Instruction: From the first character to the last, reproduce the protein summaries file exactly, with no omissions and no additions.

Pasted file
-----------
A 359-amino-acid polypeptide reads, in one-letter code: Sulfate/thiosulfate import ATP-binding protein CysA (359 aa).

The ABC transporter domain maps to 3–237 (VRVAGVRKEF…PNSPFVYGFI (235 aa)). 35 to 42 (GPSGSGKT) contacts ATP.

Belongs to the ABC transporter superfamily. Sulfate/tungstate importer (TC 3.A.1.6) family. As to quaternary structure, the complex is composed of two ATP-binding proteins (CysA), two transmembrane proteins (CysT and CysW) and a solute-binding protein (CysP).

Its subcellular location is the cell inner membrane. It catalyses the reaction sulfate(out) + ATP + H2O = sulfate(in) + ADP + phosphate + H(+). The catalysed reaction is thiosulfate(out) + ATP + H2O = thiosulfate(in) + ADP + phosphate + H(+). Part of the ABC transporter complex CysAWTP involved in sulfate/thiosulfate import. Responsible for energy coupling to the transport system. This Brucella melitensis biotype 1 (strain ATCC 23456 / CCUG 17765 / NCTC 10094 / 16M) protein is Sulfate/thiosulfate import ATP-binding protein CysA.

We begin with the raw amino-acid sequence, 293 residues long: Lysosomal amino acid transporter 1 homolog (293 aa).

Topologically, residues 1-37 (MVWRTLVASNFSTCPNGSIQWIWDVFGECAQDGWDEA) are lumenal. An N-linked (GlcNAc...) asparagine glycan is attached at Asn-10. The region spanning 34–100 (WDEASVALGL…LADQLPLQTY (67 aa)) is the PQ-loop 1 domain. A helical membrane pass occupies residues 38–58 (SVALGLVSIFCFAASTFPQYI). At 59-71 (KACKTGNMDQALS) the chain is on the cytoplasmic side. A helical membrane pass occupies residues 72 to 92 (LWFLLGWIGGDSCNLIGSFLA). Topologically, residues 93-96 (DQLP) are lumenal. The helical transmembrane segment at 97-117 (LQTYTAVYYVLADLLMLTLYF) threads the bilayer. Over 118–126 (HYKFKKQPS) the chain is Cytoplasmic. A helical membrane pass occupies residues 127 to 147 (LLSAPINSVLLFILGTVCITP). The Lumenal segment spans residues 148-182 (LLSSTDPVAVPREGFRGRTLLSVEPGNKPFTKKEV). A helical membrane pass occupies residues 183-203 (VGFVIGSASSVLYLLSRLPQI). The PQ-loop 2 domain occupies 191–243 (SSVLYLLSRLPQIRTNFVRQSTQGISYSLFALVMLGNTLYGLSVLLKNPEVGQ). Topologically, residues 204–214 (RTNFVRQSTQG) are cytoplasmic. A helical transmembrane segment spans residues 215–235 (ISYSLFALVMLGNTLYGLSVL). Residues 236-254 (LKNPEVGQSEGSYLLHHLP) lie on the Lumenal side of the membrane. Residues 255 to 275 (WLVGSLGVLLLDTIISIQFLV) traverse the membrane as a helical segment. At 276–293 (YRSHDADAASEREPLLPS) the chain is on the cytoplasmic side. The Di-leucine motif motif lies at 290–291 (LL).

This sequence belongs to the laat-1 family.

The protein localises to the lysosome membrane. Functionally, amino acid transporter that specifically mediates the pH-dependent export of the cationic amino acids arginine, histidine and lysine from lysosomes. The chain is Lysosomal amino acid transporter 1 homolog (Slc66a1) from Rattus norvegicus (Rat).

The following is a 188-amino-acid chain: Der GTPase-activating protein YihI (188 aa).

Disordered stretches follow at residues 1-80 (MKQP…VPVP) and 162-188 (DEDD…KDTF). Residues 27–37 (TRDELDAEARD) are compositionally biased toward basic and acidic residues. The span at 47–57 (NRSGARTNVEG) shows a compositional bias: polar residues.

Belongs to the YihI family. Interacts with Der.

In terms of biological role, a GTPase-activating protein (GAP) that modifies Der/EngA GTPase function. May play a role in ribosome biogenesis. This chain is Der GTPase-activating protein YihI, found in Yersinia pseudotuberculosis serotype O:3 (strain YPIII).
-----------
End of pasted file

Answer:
A 359-amino-acid polypeptide reads, in one-letter code: Sulfate/thiosulfate import ATP-binding protein CysA (359 aa).

The ABC transporter domain maps to 3–237 (VRVAGVRKEF…PNSPFVYGFI (235 aa)). 35 to 42 (GPSGSGKT) contacts ATP.

Belongs to the ABC transporter superfamily. Sulfate/tungstate importer (TC 3.A.1.6) family. As to quaternary structure, the complex is composed of two ATP-binding proteins (CysA), two transmembrane proteins (CysT and CysW) and a solute-binding protein (CysP).

Its subcellular location is the cell inner membrane. It catalyses the reaction sulfate(out) + ATP + H2O = sulfate(in) + ADP + phosphate + H(+). The catalysed reaction is thiosulfate(out) + ATP + H2O = thiosulfate(in) + ADP + phosphate + H(+). Part of the ABC transporter complex CysAWTP involved in sulfate/thiosulfate import. Responsible for energy coupling to the transport system. This Brucella melitensis biotype 1 (strain ATCC 23456 / CCUG 17765 / NCTC 10094 / 16M) protein is Sulfate/thiosulfate import ATP-binding protein CysA.

We begin with the raw amino-acid sequence, 293 residues long: Lysosomal amino acid transporter 1 homolog (293 aa).

Topologically, residues 1-37 (MVWRTLVASNFSTCPNGSIQWIWDVFGECAQDGWDEA) are lumenal. An N-linked (GlcNAc...) asparagine glycan is attached at Asn-10. The region spanning 34–100 (WDEASVALGL…LADQLPLQTY (67 aa)) is the PQ-loop 1 domain. A helical membrane pass occupies residues 38–58 (SVALGLVSIFCFAASTFPQYI). At 59-71 (KACKTGNMDQALS) the chain is on the cytoplasmic side. A helical membrane pass occupies residues 72 to 92 (LWFLLGWIGGDSCNLIGSFLA). Topologically, residues 93-96 (DQLP) are lumenal. The helical transmembrane segment at 97-117 (LQTYTAVYYVLADLLMLTLYF) threads the bilayer. Over 118–126 (HYKFKKQPS) the chain is Cytoplasmic. A helical membrane pass occupies residues 127 to 147 (LLSAPINSVLLFILGTVCITP). The Lumenal segment spans residues 148-182 (LLSSTDPVAVPREGFRGRTLLSVEPGNKPFTKKEV). A helical membrane pass occupies residues 183-203 (VGFVIGSASSVLYLLSRLPQI). The PQ-loop 2 domain occupies 191–243 (SSVLYLLSRLPQIRTNFVRQSTQGISYSLFALVMLGNTLYGLSVLLKNPEVGQ). Topologically, residues 204–214 (RTNFVRQSTQG) are cytoplasmic. A helical transmembrane segment spans residues 215–235 (ISYSLFALVMLGNTLYGLSVL). Residues 236-254 (LKNPEVGQSEGSYLLHHLP) lie on the Lumenal side of the membrane. Residues 255 to 275 (WLVGSLGVLLLDTIISIQFLV) traverse the membrane as a helical segment. At 276–293 (YRSHDADAASEREPLLPS) the chain is on the cytoplasmic side. The Di-leucine motif motif lies at 290–291 (LL).

This sequence belongs to the laat-1 family.

The protein localises to the lysosome membrane. Functionally, amino acid transporter that specifically mediates the pH-dependent export of the cationic amino acids arginine, histidine and lysine from lysosomes. The chain is Lysosomal amino acid transporter 1 homolog (Slc66a1) from Rattus norvegicus (Rat).

The following is a 188-amino-acid chain: Der GTPase-activating protein YihI (188 aa).

Disordered stretches follow at residues 1-80 (MKQP…VPVP) and 162-188 (DEDD…KDTF). Residues 27–37 (TRDELDAEARD) are compositionally biased toward basic and acidic residues. The span at 47–57 (NRSGARTNVEG) shows a compositional bias: polar residues.

Belongs to the YihI family. Interacts with Der.

In terms of biological role, a GTPase-activating protein (GAP) that modifies Der/EngA GTPase function. May play a role in ribosome biogenesis. This chain is Der GTPase-activating protein YihI, found in Yersinia pseudotuberculosis serotype O:3 (strain YPIII).